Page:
“Thou shalt not avenge, nor bear any grudge against the children of thy people, but thou shalt love thy neighbour as thyself: I am the Lord.” —Leviticus 19:18
Scripture Reading: 1 John 3:10-24; Genesis 45:4-15
The command of Christ in Matthew 5:44 is a paradox for the ages: love your enemies. By definition, an enemy is someone we should have license to hate. After all, they’re our enemy. Just as He usually did, Jesus presented an entirely new paradigm for His disciples. Love those that hate you, and pray for them, and do good to them. This command seems impossible, but when seen in light of salvation, it should be our natural response.
Before we were saved, we were sinners. As sinners, we were the enemy of God. But, even as His enemies, He sent His only Son to die on the cross for us. Like no other event in all of history, God showed us what true love for enemies is all about
We’re called to love our enemies not because God wants us to look good in the eyes of the world, but because by loving them, they can see the need for a relationship with Jesus Christ. By our witness, we can draw those who are at odds with God and us to salvation.
What is interesting to notice about this passage is that it never once addresses our feelings. It doesn’t say, “Feel love for your enemies,” or “Have a wonderful, warm, fuzzy feeling when you pray for your enemies.” God never calls us to change our feelings—we’re called to change our motivations, intentions, and actions. Everything in this passage is a practical action which can be taken apart from our feelings. God is less concerned about our feelings than He is about our obedience. In fact, when you don’t feel like blessing an enemy, it’s the best time to bless them. Why? We then learn true sacrificial love for our enemies.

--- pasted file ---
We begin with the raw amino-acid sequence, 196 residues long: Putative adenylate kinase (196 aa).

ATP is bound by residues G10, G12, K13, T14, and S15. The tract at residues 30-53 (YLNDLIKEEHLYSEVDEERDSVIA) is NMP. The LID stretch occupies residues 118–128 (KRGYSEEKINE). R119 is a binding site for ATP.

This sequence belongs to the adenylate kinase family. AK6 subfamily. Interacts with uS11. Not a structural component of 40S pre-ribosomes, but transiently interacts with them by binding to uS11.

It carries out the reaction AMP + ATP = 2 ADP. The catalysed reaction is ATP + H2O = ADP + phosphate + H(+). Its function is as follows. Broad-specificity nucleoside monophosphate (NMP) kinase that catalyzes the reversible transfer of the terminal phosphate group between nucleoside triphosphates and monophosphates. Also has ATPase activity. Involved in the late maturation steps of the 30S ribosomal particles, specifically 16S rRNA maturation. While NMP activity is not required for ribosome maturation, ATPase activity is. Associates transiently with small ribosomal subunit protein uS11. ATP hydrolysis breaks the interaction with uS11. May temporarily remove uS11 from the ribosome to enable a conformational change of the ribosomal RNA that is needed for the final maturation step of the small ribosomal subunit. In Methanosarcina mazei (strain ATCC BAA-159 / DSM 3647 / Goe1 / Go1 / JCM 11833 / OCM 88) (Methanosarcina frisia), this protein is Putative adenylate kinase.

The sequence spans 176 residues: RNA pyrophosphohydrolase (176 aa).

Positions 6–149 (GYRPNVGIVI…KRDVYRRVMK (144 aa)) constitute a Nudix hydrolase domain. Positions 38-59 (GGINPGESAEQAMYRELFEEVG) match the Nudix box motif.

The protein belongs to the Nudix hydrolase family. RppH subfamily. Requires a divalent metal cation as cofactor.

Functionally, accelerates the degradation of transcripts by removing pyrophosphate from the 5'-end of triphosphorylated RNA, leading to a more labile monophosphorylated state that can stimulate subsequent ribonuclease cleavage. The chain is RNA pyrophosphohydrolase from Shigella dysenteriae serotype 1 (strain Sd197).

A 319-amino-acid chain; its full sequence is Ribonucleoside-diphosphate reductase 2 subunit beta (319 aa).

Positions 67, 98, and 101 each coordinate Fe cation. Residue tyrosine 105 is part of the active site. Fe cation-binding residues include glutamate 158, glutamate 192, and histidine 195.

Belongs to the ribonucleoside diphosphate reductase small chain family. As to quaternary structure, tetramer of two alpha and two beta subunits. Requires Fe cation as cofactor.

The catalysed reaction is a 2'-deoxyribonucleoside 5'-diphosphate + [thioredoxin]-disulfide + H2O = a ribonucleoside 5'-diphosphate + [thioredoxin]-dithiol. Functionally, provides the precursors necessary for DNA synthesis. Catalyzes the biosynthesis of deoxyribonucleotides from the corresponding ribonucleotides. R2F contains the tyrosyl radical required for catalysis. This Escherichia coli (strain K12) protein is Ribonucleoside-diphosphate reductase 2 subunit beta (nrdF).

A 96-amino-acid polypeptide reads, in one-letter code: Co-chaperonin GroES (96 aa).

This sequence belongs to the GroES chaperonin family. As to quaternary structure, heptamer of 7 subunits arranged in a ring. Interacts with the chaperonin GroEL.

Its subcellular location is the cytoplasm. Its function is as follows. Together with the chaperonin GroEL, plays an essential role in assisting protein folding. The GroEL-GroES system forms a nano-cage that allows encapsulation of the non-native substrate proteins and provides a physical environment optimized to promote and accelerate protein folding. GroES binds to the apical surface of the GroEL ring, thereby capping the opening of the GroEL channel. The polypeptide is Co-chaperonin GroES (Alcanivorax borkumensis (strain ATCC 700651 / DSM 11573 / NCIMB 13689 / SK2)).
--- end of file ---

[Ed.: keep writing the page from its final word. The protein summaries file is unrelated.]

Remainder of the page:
What’s particularly frightening about this passage is that our love for enemies partly defines our standing before God. If we don’t show love toward our enemies, then we’re not the children of God. Our call is to go beyond human capability and love people with divine love.
- If we don’t actively show love to our enemies, are we the children of God? Does it make us a respecter of persons? Matthew 5:44-45; 1 John 3:10, 15, 17; James 2:1-10; Leviticus 19:15.
- Why is true sacrificial love evidenced by the way we treat our enemies, and not our neighbors? Romans 12:19-21; 5:8; Ephesians 2:4-6.
Note: When we hate our enemies, are we not unjustly condemning them, and at the same time condemning ourselves? Romans 2:1-6; 1 Corinthians 5:9-13.
- How can we bless those that curse us in a practical manner? Romans 12:17-20; 1 Thessalonians 5:5; Genesis 45:14-15; 2 Kings 6:20-22.
- Why does prayer for our enemies have as much of an impact on us as upon our enemies?
- Matthew 5:48 calls us to Christian perfection, or maturity. What are some characteristics of Christian maturity? Matthew 19:21; Colossians 3:14; James 2:22; 3:2; 1 John 2:5; Hebrews 5:13-6:3; John 13:1-10.
- Are our enemies always unbelievers, or could they also be members of Christ’s body? 2 Timothy 4:13-17; 3 John 1:5-11. Discuss the importance of blessing “enemies” in the body of Christ as a means of reconciliation.
- Jesus said that even the publicans love their neighbors. How is the command of Matthew 5:44-47 another way of expressing the truths in Matthew 5:20?
This week, determine to bless someone you’ve normally considered an enemy, and pray that God would change your heart so that you can love them with Christ’s love. Then, if possible, begin dialogue which will help reconcile the relationship, bringing yourself into complete obedience with God’s Word.